Maurizio Lazzarato, Signs and Machines, “Introduction”


To say that desire is part of the infrastructure comes down to saying that subjectivity produces reality. Subjectivity is not an ideological superstructure.

At the time of Leninism, the government had to be overturned – the trade unions were economists, traitors – power had to go to the Soviets: in short, there was an idea, there was something. But here, really, there is no idea. There’s nothing at all. There’s the idea of macroeconomics, of a certain number of factors: unemployment, the market, money, all abstractions that have nothing at all to do with social reality.

-Félix Guattari, “Crise de production de subjectivité,”

Seminar of April 3, 1984

In a seminar in 1984, Félix Guattari argued that the crisis affecting the West since the early 1970s as, more than an economic or political crisis, a crisis of subjectivity. How are we to understand Guattari’s claim?

Germany and Japan came out of the Second World War completely destroyed, under long-term occupation, both socially and (8) psychologically decimated, with “no material assets-no raw materials, no reserve capital.” What explains the economic miracle? “They rebuilt a prodigious ‘capital of subjectivity’ (capital in the form of knowledge, collective intelligence, the will to survive, etc.). Indeed,they invented a new type of subjectivity out of the devastation itself. The Japanese, in particular, recovered aspects of their archaic subjectivity, converting them into the most ‘advanced’ forms of social and material production. [. . .] The latter represents a kind of industrial complex for the production of subjectivity, one enabling a multiplicity of creative processes to emerge, certain of which are, however, highly alienating.”2

Capitalism “launches (subjective) models the way the automobile industry launches a new line of cars.”3 Indeed, the central project of capitalist politics consists in the articulation of economic, technological, and social flows with the production of subjectivity in such a way that political economy is identical with “subjective economy.” Guattari’s working hypothesis must be revived and applied to current circumstances; and we must start by acknowledging that neoliberalism has failed to articulate the relation between these two economies.

Guattari further observes capitalism’s capacity to foresee and resolve systemic crises through apparatuses and safeguards that it came to master following the Great Depression. Today, the weakness of capitalism lies in the production of subjectivity. As a consequence, systemic crisis and the crisis in the production of subjectivity are strictly interlinked. It is impossible to separate economic, political, and social processes from the processes of subjectivation occurring within them. Continue reading “Maurizio Lazzarato, Signs and Machines, “Introduction””


Jamming the Symbolic Machine of Empire: The Body in Direct Action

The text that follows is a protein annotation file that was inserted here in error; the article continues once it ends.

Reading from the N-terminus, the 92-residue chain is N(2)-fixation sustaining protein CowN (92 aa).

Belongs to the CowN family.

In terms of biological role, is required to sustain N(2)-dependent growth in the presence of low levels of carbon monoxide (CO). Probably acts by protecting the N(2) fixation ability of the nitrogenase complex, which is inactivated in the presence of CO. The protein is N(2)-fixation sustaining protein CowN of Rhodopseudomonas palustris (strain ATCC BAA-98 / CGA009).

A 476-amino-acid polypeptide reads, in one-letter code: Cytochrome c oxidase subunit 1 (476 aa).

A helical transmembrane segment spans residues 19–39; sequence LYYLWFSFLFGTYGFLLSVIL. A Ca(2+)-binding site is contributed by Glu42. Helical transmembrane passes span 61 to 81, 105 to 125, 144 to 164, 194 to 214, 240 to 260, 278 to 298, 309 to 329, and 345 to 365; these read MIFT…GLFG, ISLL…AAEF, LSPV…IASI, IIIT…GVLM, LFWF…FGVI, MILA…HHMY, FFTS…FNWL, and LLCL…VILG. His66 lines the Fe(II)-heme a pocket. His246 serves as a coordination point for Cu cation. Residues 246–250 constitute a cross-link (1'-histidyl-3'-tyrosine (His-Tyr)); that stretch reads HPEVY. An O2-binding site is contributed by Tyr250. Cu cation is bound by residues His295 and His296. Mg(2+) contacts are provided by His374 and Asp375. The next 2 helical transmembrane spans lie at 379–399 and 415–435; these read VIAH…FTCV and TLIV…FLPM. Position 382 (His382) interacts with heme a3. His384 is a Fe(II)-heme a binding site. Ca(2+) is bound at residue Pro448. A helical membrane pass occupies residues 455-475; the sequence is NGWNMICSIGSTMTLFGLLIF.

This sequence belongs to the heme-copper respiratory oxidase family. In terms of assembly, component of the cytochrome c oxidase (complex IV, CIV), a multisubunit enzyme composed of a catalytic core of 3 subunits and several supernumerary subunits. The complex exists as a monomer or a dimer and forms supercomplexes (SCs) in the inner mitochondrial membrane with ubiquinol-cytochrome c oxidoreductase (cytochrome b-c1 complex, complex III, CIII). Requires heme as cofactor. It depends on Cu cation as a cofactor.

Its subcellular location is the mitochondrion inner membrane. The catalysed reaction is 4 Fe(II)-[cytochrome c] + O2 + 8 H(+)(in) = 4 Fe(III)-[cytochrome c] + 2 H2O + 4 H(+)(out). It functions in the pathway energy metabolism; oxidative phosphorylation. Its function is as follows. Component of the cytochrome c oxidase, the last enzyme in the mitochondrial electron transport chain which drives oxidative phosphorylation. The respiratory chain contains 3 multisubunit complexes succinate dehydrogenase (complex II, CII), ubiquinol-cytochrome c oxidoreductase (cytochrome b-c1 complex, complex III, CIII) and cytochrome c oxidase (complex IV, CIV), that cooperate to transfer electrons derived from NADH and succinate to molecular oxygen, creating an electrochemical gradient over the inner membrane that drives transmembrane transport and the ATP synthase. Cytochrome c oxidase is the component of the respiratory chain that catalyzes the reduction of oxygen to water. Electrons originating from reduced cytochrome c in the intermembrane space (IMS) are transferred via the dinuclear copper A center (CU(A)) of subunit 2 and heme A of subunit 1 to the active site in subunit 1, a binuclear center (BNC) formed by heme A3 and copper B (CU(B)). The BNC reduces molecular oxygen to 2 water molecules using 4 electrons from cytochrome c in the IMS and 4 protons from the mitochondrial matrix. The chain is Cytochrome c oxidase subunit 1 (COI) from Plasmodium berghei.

In his response to Butler in Contingency, Hegemony, Universality, Žižek challenges Butler’s notion of re-signification.  Žižek notes that it’s not that re-signification is never effective, it’s just that both the two imaginaries on the left – the democratic welfare state imaginary and the ‘really-existing-Socialism’ – have been all but exhausted (325).  Rather than resignify the symbolic coordinates of a particular identity, Žižek argues that one should transform the universal ‘principle’ that structures the existing symbolic order.  Žižek is not shy in suggesting why he thinks a full-scale re-structuring is necessary because “it is the very focus on the notion of Real as impossible that reveals the ultimate contingency, frailty (and thus changeability) of very symbolic constellation that pretends to serve as the a priori horizon of the process of symbolization (221).  On the next two pages, as well as in the last chapter, Žižek reiterates that his political project is one of hegemony, however.  To be more explicit, one part of Žižek’s strategy is to sacrifice all attachments and identifications in an ethical act so the ethical figure is not required to compromise her desire, draining the Symbolic’s ability to hold the subject hostage – mirroring the famous line from David Fincher’s Fight Club “It’s only after you’ve lost everything are you free to do anything” (Revolution 249-53).

While I agree with Žižek that the constitutive Real provides a possibility for going beyond resignification, his strategy of hegemony sidesteps the Foucaultian conception of productive power. An analytics of power changes if the productive effects of power are taken into account.  In a post-sovereign society, there is no longer a singular referent for all relations of power.  The production of power is relocated to a multiplicity of sites.  Instead of relying on a naïve humanism that would assume essential aspects of human rationality, desire, and sociality, productive power allows one to create a social topology that accounts for reproducing life (HS 92-100).  Additionally, productive power shifts the terms of debate away from freedom and repression.  Freedom implies that social, political, economic and cultural forces inhibit an otherwise unfettered subject.  Instead, productive power proposes that different potentialities are to be increased or restricted as they are produced (increasing efficiency or productivity at performing certain tasks, added responsiveness to certain discursive pronouncements), but in a manner that is always radically circumscribed by its conditions of possibility because they rely on their conditions of possibility for their reproduction.  Put another way, freedoms are produced, not liberated.

Continue reading “Jamming the Symbolic Machine of Empire: The Body in Direct Action”